The usual response to that? “This is war!”

But no war has been declared. And, ahem, our side often blows up people far away from any battlefield and in allied territory . . . including a 16-year old American citizen killed in Yemen for being related to his father, Anwar al-Awlaki.

This, however, is just the tip of the enormity. The language from the folks in the administration suggests that borderlines mean nothing to them. Which raises a big question: “What about within our borders?”

The administration has been evasive.

This disturbs Sen. Rand Paul. “What I’m asking is about drone strikes on Americans, on American soil. The president will not answer that he cannot do this. In fact, he seems to be asserting that he can do this; all he’ll say is he doesn’t intend to do this.”

Sending drones to kill foreigners, innocents as well as enemies, on allied soil, in secret, without any method of accountability, is the behavior of a rogue nation. To claim the same power  on our own soil? That’s tyrannical.

This is Common Sense. I’m Paul Jacob.

Power-Grabbing In Recess?

Thursday, January 31st, 2013

A recent court decision has slowed—dare we hope, stopped?—the erosion of an important check on executive power. This is the constitutional provision that the president’s appointment of certain high officials be subject to Senate approval.

Trevor Burrus of the Cato Institute reminds us that presidents have sought to circumvent the advise and consent requirement since the days of Warren Harding.

The Constitution enables the president to make appointments when the Senate is in recess, i.e., between sessions. (In the days of the Founders, that hiatus lasted many months.) Starting with Harding, though, presidents began making appointments during so-called intra-session “recesses,” or breaks within a regular session. These “recesses” were as brief as ten days by the time we got to Clinton and Bush II.

In 2007, the Senate began conducting brief pro forma sessions within these “recesses” to prevent appointments from being made without its consent. Last year, President Obama counter-moved by declaring that he had authority to determine what constitutes a session. On this basis he made several appointments sans the Senate’s consent.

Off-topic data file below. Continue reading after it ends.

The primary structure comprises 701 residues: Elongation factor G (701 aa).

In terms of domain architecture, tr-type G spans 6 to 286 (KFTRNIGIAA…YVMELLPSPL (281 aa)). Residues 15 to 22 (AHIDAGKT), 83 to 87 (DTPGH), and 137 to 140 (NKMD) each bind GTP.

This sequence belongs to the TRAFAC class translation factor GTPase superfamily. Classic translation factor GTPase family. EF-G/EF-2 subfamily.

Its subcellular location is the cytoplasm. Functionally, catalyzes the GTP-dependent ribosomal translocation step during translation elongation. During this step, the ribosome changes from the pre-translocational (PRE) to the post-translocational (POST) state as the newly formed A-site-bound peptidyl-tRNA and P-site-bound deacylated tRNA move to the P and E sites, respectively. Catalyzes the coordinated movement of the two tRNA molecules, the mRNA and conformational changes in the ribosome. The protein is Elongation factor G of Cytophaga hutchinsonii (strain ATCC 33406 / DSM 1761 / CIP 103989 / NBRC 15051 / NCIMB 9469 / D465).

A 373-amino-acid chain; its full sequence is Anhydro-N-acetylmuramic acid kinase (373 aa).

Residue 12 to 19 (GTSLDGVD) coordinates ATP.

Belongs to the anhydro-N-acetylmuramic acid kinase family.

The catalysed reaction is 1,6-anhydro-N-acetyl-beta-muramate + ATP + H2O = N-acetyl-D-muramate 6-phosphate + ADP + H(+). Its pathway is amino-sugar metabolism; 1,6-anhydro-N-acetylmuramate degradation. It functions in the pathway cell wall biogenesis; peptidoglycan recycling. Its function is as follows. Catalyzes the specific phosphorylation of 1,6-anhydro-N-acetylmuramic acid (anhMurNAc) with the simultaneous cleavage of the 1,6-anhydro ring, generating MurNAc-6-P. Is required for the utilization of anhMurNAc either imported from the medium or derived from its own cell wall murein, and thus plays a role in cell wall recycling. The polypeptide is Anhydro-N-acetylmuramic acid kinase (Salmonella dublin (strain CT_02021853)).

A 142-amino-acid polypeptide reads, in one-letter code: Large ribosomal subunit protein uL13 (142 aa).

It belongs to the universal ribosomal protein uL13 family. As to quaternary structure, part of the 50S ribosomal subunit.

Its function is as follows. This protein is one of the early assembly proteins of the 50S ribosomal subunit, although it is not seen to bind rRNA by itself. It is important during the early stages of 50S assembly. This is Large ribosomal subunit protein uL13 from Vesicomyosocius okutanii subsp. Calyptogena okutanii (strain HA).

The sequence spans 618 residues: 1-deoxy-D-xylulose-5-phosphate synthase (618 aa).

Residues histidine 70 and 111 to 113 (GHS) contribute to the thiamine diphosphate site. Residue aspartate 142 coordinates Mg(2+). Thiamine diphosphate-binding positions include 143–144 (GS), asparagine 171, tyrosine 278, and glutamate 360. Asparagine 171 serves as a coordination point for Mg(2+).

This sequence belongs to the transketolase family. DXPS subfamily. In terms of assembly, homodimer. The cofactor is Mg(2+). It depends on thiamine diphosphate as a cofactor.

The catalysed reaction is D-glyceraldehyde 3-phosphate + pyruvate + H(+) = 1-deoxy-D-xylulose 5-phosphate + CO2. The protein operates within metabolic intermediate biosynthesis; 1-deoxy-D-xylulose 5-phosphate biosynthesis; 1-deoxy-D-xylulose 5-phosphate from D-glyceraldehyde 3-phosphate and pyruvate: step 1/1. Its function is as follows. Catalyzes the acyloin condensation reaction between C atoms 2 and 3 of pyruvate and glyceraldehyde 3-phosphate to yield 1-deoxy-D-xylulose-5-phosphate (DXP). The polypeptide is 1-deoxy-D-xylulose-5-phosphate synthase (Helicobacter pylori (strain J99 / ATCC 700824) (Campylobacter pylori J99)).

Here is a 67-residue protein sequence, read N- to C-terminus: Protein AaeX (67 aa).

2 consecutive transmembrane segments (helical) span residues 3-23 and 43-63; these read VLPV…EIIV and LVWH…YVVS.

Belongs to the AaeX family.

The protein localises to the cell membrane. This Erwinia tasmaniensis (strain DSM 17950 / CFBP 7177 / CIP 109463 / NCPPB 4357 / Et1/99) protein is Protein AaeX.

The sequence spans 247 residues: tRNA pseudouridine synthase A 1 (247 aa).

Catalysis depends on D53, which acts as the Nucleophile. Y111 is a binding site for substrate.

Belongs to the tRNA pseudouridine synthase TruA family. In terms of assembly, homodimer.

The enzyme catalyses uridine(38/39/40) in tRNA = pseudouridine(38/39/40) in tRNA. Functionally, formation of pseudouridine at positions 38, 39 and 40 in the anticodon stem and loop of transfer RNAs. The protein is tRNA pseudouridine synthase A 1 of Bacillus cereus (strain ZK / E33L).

The DC Court of Appeals has now ruled the maneuver unconstitutional. “The power of a written constitution lies in its words,” writes Chief Judge David Sentelle. “When those words speak clearly, it is not up to us to depart from their meaning in favor of our own concept of efficiency, convenience, or facilitation of the functions of government.”

Do presidents sometimes find the Constitution inconvenient? Too bad.

This is Common Sense. I’m Paul Jacob.

Death by a Thousand Non-Cuts

Friday, December 14th, 2012

As I write this, the United States of America is $16,275,179,205,442 in debt. By the time you read this, we’ll have piled up millions more.

Much debt is of recent vintage. When George W. Bush became president in 2000, the national red ink totaled $5.7 trillion. In eight years, Dubya nearly doubled it to $10.6 trillion. Since his 2008 election, President Obama has far outpaced Bush, sinking us another $5.3 trillion in debt in just half Bush’s time.

And, by continuing to run yearly deficits of over $1 trillion, we’re digging the hole deeper at top speed.

For all the hysteria over draconian cuts, forced at the so-called fiscal cliff, those somewhat slippery savings would at best amount to about 10 percent of our yearly deficit, leaving us spending 9/10ths of a trillion dollars we don’t have.

In the “other cuts” department, the Obama Administration had been supporting paltry reductions to federal Medicaid spending of $17.6 billion over ten years (that’s less than $2 billion a year), but just flipped its position. Why? State governors are deciding if they can afford to take part in Obamacare’s massive Medicaid expansion to cover those earning up to 133 percent of the poverty line.

Not content to spend recklessly alone, the Feds picks up the entire tab of new Medicare recipients’ first three years. After that, Washington pays 90 percent and the states pay 10.

States are wondering how they’ll come up with that additional 10 percent — seven governors have already declined to join in the spending program. No one in Washington has given a second thought to paying the 90 percent.

They figure they can always raise taxes.

This is Common Sense. I’m Paul Jacob.

Saving the World

Monday, March 28th, 2011

Tonight, President Obama will address the nation — perchance to explain the parameters, if there be any, to our nation’s military intervention in Libya. Certainly, no one else in his administration has yet successfully done so, and not for lack of babbling on.

“The bottom line and the president’s view on this,” explained Deputy National Security Advisor Denis McDonough on CNN, “is it’s important to bring the country along.” (Gee, thanks.) “Obviously the president, ah, is solely, ah, has this, ah, responsibility to deploy our troops overseas. . . .”

“We would welcome congressional support,” offered Secretary of State Hillary Clinton on ABC’s This Week, “but I don’t think that this kind of internationally authorized intervention . . . is the kind of unilateral action that either I or President Obama were speaking of several years ago.”

A long, long time ago, there were no “humanitarian bombing” campaigns. Had such a cause been proposed, it would have been called war. Our president would have had to not only phone a couple congressmen to chat them up, but actually secure their votes on a declaration of war.

As we wade into our third war in the Middle East, Defense Secretary Robert Gates says, “No, I don’t think it’s a vital interest for the United States.”

Whether you are a dove or a hawk, Republican or Democrat or sane, how is it working out for us that one man can so easily decide to embroil 300 million Americans in war?

This is Common Sense. I’m Paul Jacob.